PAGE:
Culturally and legally, Texas has long been a state that honors the sanctity of human life. Pro-life Texans are thankful that a recently passed law has provided even strong protection for the unborn.
On June 6, Gov. Greg Abbott signed S.B. 8 into law, which bans the brutal practice of dismemberment abortion and also provides specific guidelines for discarding fetal remains.
Sen. Charles Schwertner, the bill’s sponsor, said it is in response to the many concerns “expressed by thousands of Texans and will ensure the dignity and protection for the unborn child” (via Dallas News).
The banned procedure in question is the dilation and evacuation abortion — most commonly known as a D&E by medical professionals. The pro-life community refers to it as a “dismember abortion,” and for good reason.
In the procedure, a practitioner dilates the cervix and uses medical instruments to dismember and dispel the fetus from the womb. And although already illegal in the United States, the bill takes further measures to completely ban partial-birth abortions as well. Under this new legislation, practitioners could face felony charges for performing any such procedure within the state.
Pro-abortion activists and some medical professionals argue that a D&E abortion is a safe method for second-trimester abortions. The Texas American College of Obstetrics and Gynecologists even goes as far as to say that a ban “prevents physicians from offering the safest medical care possible to patients.” They argue that lawmakers “create a dangerous environment for patients that would prevent doctors from having every option available when providing a patient with the best possible care in any given situation – including when necessary to protect a woman’s health.”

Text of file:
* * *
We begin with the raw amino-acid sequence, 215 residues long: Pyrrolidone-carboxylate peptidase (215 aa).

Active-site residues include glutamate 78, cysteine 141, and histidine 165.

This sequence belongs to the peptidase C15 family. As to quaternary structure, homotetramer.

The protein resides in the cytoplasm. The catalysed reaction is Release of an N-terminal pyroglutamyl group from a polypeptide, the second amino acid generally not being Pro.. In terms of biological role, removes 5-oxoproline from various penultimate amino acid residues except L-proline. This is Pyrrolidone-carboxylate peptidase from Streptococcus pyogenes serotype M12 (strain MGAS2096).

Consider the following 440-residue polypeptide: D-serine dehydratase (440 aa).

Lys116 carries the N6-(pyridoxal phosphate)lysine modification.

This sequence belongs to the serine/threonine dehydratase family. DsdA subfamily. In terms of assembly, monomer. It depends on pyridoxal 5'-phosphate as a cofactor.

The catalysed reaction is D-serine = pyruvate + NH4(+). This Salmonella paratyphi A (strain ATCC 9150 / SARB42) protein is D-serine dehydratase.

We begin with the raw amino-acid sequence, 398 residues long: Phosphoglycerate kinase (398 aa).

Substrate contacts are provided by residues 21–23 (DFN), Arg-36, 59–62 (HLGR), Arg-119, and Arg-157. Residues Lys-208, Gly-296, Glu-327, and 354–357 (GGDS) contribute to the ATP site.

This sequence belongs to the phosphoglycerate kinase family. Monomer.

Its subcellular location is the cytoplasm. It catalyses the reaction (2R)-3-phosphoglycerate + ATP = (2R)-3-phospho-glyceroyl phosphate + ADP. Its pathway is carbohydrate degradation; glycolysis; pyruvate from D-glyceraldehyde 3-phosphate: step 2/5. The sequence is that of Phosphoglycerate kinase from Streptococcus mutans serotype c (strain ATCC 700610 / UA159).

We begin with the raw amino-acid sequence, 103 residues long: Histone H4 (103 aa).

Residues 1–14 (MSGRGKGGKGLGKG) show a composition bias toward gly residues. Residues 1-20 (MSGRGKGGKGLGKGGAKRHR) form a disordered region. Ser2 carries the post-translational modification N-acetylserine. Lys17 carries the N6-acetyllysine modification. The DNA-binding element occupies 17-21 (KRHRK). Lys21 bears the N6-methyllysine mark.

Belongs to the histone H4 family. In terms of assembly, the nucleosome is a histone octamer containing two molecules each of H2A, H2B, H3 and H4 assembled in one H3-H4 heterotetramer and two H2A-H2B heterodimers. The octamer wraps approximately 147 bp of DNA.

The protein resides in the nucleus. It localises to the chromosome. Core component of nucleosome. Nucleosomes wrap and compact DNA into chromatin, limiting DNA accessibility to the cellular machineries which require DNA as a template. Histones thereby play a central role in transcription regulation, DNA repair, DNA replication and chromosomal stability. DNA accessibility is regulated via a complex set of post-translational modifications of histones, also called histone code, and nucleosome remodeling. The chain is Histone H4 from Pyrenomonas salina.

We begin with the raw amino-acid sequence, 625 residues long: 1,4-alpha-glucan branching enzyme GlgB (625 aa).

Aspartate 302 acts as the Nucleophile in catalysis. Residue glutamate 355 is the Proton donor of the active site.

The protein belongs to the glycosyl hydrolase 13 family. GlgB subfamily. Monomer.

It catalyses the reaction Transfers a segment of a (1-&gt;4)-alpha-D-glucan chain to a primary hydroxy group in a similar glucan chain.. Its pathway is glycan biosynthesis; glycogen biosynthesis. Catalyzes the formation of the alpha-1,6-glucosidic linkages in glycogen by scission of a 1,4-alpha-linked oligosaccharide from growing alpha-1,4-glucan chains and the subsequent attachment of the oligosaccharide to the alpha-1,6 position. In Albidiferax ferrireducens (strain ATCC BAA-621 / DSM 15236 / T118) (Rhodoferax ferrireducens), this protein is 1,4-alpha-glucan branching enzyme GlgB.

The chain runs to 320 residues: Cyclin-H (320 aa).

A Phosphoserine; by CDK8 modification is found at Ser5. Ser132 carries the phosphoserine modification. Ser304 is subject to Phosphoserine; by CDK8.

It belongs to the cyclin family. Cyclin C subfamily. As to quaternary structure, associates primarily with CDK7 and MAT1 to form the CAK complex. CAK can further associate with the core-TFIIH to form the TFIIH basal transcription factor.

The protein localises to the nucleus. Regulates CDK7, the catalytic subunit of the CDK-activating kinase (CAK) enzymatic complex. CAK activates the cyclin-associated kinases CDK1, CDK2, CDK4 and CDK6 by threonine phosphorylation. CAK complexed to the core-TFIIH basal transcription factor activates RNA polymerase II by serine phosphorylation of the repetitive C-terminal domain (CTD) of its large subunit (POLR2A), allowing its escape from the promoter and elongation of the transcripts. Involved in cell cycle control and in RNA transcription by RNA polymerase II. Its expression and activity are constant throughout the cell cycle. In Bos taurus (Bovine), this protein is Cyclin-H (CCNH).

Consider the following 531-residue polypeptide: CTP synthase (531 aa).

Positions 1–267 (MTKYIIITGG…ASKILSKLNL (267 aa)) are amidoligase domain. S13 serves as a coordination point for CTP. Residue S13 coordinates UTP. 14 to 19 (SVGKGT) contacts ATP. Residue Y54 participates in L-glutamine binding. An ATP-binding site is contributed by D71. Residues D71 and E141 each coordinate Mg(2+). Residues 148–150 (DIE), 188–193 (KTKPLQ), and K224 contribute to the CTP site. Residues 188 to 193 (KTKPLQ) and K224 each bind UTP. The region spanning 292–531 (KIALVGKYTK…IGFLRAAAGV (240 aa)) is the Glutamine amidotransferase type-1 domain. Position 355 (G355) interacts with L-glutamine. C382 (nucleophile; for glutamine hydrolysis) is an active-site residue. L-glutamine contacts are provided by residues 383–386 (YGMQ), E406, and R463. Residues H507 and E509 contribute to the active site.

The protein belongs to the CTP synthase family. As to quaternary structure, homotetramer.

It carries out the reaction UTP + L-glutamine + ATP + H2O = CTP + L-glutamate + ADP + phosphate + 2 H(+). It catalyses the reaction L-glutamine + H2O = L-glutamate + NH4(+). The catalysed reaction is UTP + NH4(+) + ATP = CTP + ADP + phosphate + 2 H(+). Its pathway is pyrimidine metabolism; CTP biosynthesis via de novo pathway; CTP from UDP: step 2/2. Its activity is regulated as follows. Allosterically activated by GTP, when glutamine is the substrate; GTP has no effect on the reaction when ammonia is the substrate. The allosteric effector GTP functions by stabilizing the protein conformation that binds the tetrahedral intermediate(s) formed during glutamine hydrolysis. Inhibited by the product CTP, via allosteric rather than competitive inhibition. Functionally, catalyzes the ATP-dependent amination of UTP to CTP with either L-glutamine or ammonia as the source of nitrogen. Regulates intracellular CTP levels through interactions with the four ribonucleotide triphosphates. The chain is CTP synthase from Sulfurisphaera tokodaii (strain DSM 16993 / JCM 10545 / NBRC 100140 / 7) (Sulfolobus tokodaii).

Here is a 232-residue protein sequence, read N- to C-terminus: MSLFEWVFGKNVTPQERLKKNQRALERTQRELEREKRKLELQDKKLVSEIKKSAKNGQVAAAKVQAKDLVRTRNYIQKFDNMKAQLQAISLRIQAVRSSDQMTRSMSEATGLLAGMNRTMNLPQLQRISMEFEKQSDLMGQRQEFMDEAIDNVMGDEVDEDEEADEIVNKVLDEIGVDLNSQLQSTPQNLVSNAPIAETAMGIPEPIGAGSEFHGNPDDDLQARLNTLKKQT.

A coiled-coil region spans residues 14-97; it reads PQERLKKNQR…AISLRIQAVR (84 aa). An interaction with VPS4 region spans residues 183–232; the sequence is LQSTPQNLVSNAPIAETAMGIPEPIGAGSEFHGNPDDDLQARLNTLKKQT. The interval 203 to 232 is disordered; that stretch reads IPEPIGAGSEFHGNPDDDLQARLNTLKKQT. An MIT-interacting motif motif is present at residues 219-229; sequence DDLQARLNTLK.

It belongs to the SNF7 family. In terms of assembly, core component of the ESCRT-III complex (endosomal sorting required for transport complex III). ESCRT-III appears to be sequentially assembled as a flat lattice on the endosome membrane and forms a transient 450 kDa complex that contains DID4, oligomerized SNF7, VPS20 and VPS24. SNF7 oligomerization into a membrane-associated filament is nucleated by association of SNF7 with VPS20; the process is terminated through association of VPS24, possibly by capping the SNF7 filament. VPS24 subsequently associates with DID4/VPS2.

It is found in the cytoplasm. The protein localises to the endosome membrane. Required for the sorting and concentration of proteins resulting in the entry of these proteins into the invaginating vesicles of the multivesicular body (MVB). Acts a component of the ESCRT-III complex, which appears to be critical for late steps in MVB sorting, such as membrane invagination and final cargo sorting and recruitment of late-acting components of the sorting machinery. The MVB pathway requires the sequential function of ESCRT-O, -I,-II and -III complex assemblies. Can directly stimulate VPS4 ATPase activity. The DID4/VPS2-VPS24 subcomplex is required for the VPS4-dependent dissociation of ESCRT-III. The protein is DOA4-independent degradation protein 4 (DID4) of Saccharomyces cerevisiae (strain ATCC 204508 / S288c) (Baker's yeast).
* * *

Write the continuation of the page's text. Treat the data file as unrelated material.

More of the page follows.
But conservatives call the act barbaric. Representative Stephanie Klick says these babies are being “drawn and quartered,” or “ripped and torn apart,” further demonstrating just inhumane it is. “There are other procedures that can be done,” said Klick.
The second section of the bill requires facilities to properly dispose of all fetal remains, whether from an abortion or other infant death. In other words, remains are to be cremated or buried, as is the law for human body disposal. It prohibits the sale of human remains as well as donations to research facilities. Pro-abortion activists argue that by taking away a woman’s right to discard the fetus as she sees fit further agonizes her position, adding an unnecessary burden to an already tense situation.
However, Representative Cindy Burkett says that the intention is to ensure that “…tissue from aborted babies are not turned into a commodity,” not to further stigmatize or punish the women receiving abortions. She furthers her stance by stating the necessity for these laws statewide so that authorities have clear rules to enforce.
Texas has certainly received its share of push-back from liberals and practitioners, including from Representative Byron Cook. “Everything is not black and white. It’s not cut and dry. The human condition sometimes is heartbreaking… Who am I, who are we to play God in that circumstance?”
According to the The New York Times, more than 20 abortion clinics in Texas shuttered their doors after the bill passed. This, of course, is yet another powerful victory for everyone who believes in life.